Impression cytology has allowed researchers to look more closely at the cells within the conjunctiva and to study the differences between those tissues that were not exposed to contact lenses and those that were. Various studies have been carried out on various specifications, however it is the cell density that interests many scientists and medical professionals. Cell density, and in particular the density of what are called Goblet cells, are of importance to contact lens studies in relation to the conjunctiva.
Cytology of the conjunctiva is best served by the in vivo method which deals with light reflection differently than other methods of study and actually allows the researcher to gain a better view of the tissue in question. Through this methodology, it is possible to have a closer view of the effects that contact lens use is or is not having on the various tissues of the conjunctiva. In vivo methods of study on the eye area will allow doctors and scientists to not only more closely monitor their subjects but to see more clearly through infections on the tissue being studied and specifically to study the conjunctiva through contact lenses which would otherwise prove a hindrance (Doughty, 2000).
Conjunctival microscopes are responsible for much of the newer data concerning eye care and health, and in fact this is a unique way for a machine to interpret its own information and have it displayed on a cellular level. Other types of microscopes will focus on certain parts of the tissue that the confocal microscope will pick up; thus scientists are able to attribute not only a cellular picture to the tissue they are studying but to see an actual diagram of the body-part that includes textures as well as placement of the cellular particles. Using in vivo technologies for conjunctival studies means that researchers will also be able to monitor more minute changes in the tissue over time and properly record alterations in the eye over short and long term situations. It is important that such changes be documented so that all possible causes can be identified and weighed; in vivo is very useful in measuring the particulars of eye tissues, such as the blood cell density and other related physical characteristics of the conjunctiva (Jalbert, 2003).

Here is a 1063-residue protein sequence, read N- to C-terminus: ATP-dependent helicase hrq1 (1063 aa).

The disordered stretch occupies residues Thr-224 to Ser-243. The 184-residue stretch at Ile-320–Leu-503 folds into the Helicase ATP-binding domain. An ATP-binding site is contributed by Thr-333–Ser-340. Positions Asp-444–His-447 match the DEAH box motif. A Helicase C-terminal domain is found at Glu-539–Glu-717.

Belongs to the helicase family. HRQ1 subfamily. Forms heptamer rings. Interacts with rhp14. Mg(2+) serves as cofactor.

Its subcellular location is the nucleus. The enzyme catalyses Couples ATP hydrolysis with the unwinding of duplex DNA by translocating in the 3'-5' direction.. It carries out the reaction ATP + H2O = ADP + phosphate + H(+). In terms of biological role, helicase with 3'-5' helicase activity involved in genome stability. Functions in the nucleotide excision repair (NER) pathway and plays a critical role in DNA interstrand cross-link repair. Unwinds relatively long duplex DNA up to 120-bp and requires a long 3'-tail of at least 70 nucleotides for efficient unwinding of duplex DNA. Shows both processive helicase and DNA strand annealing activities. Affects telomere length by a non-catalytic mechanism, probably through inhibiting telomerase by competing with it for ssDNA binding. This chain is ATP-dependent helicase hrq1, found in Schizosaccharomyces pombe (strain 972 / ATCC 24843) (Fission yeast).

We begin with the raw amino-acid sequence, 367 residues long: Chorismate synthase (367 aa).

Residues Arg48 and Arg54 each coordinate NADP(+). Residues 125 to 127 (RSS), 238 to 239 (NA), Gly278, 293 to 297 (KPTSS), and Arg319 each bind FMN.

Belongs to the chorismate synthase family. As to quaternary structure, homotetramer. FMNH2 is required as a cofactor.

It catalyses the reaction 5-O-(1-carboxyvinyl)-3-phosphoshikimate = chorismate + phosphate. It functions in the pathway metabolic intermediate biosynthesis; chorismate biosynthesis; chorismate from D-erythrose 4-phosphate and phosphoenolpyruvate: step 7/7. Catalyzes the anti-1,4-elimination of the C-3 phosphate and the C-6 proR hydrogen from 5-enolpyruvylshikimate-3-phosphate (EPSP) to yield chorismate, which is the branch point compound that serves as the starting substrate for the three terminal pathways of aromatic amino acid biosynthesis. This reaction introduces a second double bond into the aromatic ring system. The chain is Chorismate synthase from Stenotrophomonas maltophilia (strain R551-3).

Goblet cells are certain cells within different tissues whose primary role is to create and secrete mucus. The name 'Goblet' refers to the actual shape of such cells, which are easily identifiable because of both their shape and their deep red color. These cells are plentiful within the conjunctiva because that is the main objective of the membrane itself: to secrete mucus and subsequently protect the tissues beneath it and keep them free from bacteria (Connor, 1994). It is the hypothesis of many doctors and scientists that the mucus secreted by these cells within the conjunctiva will increase when the tissue is damaged because this would help protect the tissue below the membrane; in turn, it is also assumed that contact lens wearers are more susceptible to eye infections and conjunctival damage. Because of this susceptibility, the